Legislation Promoting HPV Vaccine Use Does NOT Increase Risky Sexual Behavior

Legislation Promoting HPV Vaccine Use Does NOT Increase Risky Sexual Behavior

  The relatively low HPV vaccine uptake in the US has been attributed in part to fears that vaccinating against the sexually transmitted virus would encourage early or risky sexual behavior in adolescents. To look at the potential impact of pro-vaccine legislation on behaviors, researchers compared CDC surveillance data on teen sexual activity in states in the US with policies promoting or mandating HPV vaccination among adolescents to states without any specific vaccination policies in a study published in Pediatrics this month. They found no difference in reported sexual activity or risk behavior in states with vaccine legislation. These results support a prior study in which researchers looked at diagnosis of sexually transmitted infection as a marker for sexual activity or increased risk behavior, and found that there was no difference between vaccinated and unvaccinated adolescents over the five year study period. Despite this consistent, reassuring evidence that vaccinating for HPV will not increase sexual activity among adolescents, the US has...
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India’s Maternity Benefit (Amendment) Act raises eyebrows, initiating conversations on improving current policy

India’s Maternity Benefit (Amendment) Act raises eyebrows, initiating conversations on improving current policy

Last year, India amended its Maternity Benefit Act. While it was praised in “making India proud around the world” and “bringing women in workforce closer to workplace equality” as the amendment increased the paid maternity leave from 12 weeks to 26 weeks, negative consequences also surfaced. With employers being held liable for the entire cost of funding the maternity leave to employees, over a quarter of the small and medium enterprises and startups in a survey indicated that they preferred to hire male employees, rendering the amendment more damaging than helpful for female employees. Several solutions were proposed to remedy this situation and make the Maternity Benfit Act more appealing to the employers: 1) provision of tax: employers provide job-protected leave while the wage replacement is funded through an employee payroll tax; and 2) gender-neutral paid leave: the 26-week leave is split equally between the dad and mom so that no employer bears the entire burden of having its employee...
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Still A Long Way To Go: Fighting Gender Disparities in Medicine

Still A Long Way To Go: Fighting Gender Disparities in Medicine

A recent report revealed a prestigious Japanese medical school has systematically lowered entrance exam scores of female applicants, preventing women from entering the school for years. Many women quitting medicine after getting married or having children were cited as reasons for altering the exam scores and excluding women. Countries, in which women are steadily becoming a majority of entering medical students such as the US, UK, and Canada, are no exception to encountering these criticisms. Some argue that the changing gender composition of the medical workforce has negative economic and workforce implications because: more female doctors are working part time compared to their male colleagues; more women plan to retire before the age of 65 than men, shortening their working life; women have longer consultations with patients and see fewer patients than male doctors. However, as Yoshiko Maeda, head of the Japan Medical Women's Association, stated in the article, instead of worrying about women quitting jobs, "we need a working...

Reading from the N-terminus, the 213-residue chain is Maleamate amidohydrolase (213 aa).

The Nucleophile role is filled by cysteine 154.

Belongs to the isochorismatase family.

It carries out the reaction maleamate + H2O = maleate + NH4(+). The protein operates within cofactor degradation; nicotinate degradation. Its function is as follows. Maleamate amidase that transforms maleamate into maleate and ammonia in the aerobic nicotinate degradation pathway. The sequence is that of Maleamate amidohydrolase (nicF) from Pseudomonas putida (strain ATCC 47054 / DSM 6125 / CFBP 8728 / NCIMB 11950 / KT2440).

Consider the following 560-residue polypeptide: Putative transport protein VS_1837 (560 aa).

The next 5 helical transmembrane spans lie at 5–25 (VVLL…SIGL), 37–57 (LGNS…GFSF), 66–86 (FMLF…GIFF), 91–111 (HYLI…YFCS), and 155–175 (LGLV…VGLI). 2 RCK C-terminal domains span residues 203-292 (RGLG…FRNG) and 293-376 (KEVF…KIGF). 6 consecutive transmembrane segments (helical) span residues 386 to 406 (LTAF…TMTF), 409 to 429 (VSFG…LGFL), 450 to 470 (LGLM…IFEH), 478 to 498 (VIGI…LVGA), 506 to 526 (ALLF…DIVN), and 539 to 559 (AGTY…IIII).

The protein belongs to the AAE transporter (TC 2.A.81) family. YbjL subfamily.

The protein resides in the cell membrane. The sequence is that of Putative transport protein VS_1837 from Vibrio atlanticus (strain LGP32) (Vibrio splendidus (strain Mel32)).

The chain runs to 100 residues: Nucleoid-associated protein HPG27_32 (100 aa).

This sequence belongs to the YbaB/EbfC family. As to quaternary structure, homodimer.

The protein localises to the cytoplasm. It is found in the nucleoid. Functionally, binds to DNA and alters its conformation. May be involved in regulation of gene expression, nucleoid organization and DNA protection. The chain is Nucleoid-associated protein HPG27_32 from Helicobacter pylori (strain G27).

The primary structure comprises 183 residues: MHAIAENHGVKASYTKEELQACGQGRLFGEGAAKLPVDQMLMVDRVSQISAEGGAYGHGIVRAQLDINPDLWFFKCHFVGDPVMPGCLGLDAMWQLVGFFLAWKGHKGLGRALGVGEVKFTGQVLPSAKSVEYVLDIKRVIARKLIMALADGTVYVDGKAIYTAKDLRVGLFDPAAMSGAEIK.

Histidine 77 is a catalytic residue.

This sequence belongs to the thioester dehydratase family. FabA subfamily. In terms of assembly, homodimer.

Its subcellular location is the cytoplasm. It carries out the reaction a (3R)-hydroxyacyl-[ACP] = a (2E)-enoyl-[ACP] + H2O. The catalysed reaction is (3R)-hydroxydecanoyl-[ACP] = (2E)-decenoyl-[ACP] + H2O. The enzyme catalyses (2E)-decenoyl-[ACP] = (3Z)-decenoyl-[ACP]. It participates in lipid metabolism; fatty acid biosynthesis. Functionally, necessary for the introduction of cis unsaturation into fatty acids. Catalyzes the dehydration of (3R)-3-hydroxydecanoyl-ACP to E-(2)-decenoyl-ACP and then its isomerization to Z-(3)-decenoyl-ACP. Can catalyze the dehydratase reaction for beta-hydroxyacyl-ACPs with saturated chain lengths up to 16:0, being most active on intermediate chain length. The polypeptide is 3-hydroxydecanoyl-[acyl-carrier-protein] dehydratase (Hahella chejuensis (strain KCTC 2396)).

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Multi-Lateral Call to Action to Attain Universal Health Coverage through Sexual and Reproductive Health and Rights that include HIV linkages

Multi-Lateral Call to Action to Attain Universal Health Coverage through Sexual and Reproductive Health and Rights that include HIV linkages

Despite the many interconnected risk factors and affected populations, the integration of HIV prevention and treatment services and sexual and reproductive health and rights has not been straightforward. Recently, there has been an increase in the calls for integration from some important global health group. A recent Comment in the Lancet responded to the Guttmacher-Lancet Commission on Sexual and Reproductive Health and Rights (SRHR) report, which highlighted the need for universal access to integrated SRHR packages, including HIV prevention and treatment. The authors set out three main strategies to improve this: 1) Empower women at the individual and community level, 2) Secure accountable leadership, governance and financing from government and international agencies and 3) Improve the coordination and cooperation across various sectors. This was followed by a more specific call to action launched at AIDS 2018. More than 35 international agencies signed on to these 10 key actions necessary to advance both SRHR and HIV treatment, prevention and care. The...
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Pennsylvania forms maternal mortality committee as the state’s maternal death rate doubles

Pennsylvania forms maternal mortality committee as the state’s maternal death rate doubles

Despite being an extremely wealthy nation and leading global power, the United States boasts the highest rate of maternal mortality in the developed world. And while pregnant women face poor outcomes throughout the country, maternal health outcomes vary drastically by state. In Pennsylvania, home to nearly 13 million residents, the maternal death rate has more than doubled since 1994. This dramatic rise in maternal death reflects a troubling trend in the United States--the U.S. is the only developed country where the maternal mortality rate is rising. Half of these deaths are preventable, according to Dr. Amanda Flicker, a Pennsylvania obstetrician. PA Representative Ryan Mackenzie took lead in creating a maternal mortality review committee, which will identify causes of the rising maternal mortality rate and resources that could help reverse the trend, as well as make recommendations for state-wide interventions. Thirty other states have already established similar committees....